Tips on how to reduce anxiety this holiday season for you
and your loved ones with dementia

As I prep for the holiday season, I am consumed by of all the things that need to get done.  Like many of you in the same situation, I have a million things going through my head. I am sure I am going to forget something  –  the gift for the party, or the 6 dozen cookies that were promised for the women’s group or the card for Uncle Henry letting him know what we have been up to this year. Yes, the wonderful holiday season is often filled with anxiety, just as much as it is filled with cheer.

Did you know that this sense of anxiety is how it feels for a person who has Alzheimer’s or other forms of dementia, every day? We are trained to become great multi-taskers in our everyday lives out of survival and we have learned how to prioritize events and activities throughout the holiday season to make it reasonable for us to attain everything we want. The person with cognitive decline can become overwhelmed by the thought of beginning one task, much less completing multiple tasks and aren’t able to separate the rush of the season versus any other time of the year. The fear of being in social situations and not being able to keep up with everyone or contribute successfully can be paralyzing. As a result, the holidays can be a very stressful time for both the person that has dementia and the people that love and care for them.

Fortunately, there are some simple ways we can avoid the chaos and high demands of the holiday season for our loved ones (and for ourselves!):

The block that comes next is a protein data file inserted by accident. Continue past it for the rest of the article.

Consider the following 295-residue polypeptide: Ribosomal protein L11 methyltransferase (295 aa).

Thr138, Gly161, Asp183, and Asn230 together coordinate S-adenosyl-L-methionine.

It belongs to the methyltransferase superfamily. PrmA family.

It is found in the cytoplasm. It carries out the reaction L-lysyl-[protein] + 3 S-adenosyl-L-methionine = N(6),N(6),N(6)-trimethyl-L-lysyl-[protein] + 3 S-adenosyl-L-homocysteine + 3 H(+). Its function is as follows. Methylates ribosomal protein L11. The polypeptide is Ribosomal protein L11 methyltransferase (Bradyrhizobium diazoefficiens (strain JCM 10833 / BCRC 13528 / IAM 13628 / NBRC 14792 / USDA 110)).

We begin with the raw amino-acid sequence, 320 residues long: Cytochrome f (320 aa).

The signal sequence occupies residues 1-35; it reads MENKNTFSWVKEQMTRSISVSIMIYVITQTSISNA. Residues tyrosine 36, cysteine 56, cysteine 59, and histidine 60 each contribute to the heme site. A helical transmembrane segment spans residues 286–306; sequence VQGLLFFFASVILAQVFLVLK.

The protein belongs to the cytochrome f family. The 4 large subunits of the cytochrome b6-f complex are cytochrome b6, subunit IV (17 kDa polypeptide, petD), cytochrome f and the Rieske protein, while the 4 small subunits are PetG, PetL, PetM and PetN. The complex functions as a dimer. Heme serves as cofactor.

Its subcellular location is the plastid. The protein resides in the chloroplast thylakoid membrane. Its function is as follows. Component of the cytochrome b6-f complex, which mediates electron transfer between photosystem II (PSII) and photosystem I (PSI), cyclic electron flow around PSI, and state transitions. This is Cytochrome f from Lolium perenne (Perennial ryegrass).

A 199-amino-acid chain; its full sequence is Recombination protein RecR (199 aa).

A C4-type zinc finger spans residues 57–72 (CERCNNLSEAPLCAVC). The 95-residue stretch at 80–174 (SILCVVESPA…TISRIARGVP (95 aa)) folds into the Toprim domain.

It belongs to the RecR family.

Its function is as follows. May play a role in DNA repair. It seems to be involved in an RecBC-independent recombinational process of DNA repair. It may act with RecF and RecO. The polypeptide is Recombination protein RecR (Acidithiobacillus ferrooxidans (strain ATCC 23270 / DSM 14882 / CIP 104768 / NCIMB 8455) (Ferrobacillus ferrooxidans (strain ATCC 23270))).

Keep it simple- less is more

  • Stick to a familiar routine and familiar food as much as possible
  • Wear comfortable clothes
  • Listen to your loved one’s favorite music
  • Limit time in social events with a lot of people – try making arrangements for smaller get-togethers
  • Provide much needed quiet time or rest time away from the hustle and bustle
  • Do not overwhelm loved ones with gifts, they may feel like they have to respond in kind and may feel guilty if they can’t
  • It can be reassuring to just sit in silence with your loved one, holding their hand

Offer and accept help

  • Provide opportunities for your loved one to get involved at their level of comfort, such as helping wrap presents, stirring the cookie dough or sharing their favorite holiday tradition
  • Remind your loved one that they are not alone and that other people can help “get things ready”
  • Accept help from friends and neighbors when they offer it and don’t be afraid to ask for it if you need it 

Change your behaviors and expectations- not theirs

  • Compromise with and comfort your loved ones
  • Do not correct or scold them – try redirection or introducing a new topic

If your family celebrates the holiday with gift-giving, there are some wonderful Alzheimer’s appropriate gifts can be found on Click the link below for helpful options:

When the holiday season is finally over, you more than likely won’t dwell on whether or not you remembered the gift for the party or if the 6 dozen cookies for the women’s group were store-bought or if Uncle Henry got the full update. Hopefully, what you will remember are the beautiful smiles on your loved one’s face and all the new memories that were made.

Published On: December 13th, 2018 / Categories: Seniors & Emotional Wellbeing /